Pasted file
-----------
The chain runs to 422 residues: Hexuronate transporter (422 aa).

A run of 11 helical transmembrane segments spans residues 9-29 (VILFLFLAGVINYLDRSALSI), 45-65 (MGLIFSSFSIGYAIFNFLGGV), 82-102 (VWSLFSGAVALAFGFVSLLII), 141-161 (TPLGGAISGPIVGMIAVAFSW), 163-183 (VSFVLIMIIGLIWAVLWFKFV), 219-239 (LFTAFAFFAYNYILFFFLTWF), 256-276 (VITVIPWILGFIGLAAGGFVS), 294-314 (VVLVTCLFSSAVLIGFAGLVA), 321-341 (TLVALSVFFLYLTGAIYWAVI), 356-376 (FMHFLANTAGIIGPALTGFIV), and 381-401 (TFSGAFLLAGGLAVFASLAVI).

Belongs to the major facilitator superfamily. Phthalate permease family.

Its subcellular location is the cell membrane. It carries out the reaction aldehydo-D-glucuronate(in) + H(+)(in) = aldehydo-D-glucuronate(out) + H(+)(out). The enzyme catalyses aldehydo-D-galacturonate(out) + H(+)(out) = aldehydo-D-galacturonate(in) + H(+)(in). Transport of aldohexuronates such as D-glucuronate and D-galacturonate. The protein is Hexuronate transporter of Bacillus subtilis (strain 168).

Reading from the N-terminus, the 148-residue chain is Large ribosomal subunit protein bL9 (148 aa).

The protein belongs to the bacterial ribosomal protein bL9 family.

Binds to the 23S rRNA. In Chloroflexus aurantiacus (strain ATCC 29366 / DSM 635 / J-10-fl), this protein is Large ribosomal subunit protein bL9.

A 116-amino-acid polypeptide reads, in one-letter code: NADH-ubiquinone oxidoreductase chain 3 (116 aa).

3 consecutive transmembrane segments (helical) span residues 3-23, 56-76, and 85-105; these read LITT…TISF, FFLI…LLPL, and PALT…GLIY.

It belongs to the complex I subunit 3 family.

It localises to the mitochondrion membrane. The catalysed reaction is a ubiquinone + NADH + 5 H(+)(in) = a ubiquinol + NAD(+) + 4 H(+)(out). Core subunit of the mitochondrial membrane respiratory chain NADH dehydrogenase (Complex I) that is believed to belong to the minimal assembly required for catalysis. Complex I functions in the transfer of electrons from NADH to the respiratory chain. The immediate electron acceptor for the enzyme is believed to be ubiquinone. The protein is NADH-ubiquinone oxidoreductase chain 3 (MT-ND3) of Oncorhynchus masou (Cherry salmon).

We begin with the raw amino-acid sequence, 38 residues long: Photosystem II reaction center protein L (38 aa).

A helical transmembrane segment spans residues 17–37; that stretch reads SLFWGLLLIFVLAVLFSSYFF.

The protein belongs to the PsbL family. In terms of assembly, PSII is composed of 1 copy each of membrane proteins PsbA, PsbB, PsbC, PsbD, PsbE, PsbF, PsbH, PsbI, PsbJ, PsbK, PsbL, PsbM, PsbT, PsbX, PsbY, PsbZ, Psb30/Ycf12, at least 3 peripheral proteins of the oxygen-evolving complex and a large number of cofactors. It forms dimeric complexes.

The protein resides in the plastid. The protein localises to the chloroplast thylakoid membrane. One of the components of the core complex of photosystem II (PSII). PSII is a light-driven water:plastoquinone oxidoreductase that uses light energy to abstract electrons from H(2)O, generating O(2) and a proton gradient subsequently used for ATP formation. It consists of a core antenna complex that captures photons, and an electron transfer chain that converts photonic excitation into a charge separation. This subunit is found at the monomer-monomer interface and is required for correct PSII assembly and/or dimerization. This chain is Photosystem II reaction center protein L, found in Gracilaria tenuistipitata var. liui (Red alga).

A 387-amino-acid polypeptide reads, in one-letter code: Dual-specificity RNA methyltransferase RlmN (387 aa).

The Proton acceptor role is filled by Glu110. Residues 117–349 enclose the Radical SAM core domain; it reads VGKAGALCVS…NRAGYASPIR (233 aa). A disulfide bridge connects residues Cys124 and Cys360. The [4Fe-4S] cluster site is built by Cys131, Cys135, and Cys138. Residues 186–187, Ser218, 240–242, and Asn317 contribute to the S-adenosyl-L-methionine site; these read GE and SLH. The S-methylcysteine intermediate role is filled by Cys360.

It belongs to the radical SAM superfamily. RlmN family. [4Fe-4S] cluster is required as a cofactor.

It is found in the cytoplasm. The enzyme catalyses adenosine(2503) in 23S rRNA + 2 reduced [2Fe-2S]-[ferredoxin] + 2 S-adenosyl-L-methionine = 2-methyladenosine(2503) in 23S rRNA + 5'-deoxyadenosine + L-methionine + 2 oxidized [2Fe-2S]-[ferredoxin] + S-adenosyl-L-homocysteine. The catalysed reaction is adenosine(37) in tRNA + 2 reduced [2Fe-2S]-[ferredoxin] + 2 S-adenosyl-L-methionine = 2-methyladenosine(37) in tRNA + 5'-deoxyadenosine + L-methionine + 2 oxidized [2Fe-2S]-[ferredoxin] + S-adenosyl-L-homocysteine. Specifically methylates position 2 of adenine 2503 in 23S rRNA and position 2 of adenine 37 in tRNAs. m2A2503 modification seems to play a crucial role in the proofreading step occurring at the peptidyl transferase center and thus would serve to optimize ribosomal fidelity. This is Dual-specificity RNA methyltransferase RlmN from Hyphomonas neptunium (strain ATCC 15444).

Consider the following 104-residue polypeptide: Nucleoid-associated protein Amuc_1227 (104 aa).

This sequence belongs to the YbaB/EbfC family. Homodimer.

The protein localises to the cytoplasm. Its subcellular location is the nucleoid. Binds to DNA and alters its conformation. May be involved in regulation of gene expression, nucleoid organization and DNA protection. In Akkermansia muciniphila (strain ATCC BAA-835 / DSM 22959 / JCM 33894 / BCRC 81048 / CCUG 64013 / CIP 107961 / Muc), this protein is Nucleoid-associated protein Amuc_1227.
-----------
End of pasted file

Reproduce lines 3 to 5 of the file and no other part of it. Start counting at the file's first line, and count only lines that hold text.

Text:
Belongs to the major facilitator superfamily. Phthalate permease family.

Its subcellular location is the cell membrane. It carries out the reaction aldehydo-D-glucuronate(in) + H(+)(in) = aldehydo-D-glucuronate(out) + H(+)(out). The enzyme catalyses aldehydo-D-galacturonate(out) + H(+)(out) = aldehydo-D-galacturonate(in) + H(+)(in). Transport of aldohexuronates such as D-glucuronate and D-galacturonate. The protein is Hexuronate transporter of Bacillus subtilis (strain 168).

Reading from the N-terminus, the 148-residue chain is Large ribosomal subunit protein bL9 (148 aa).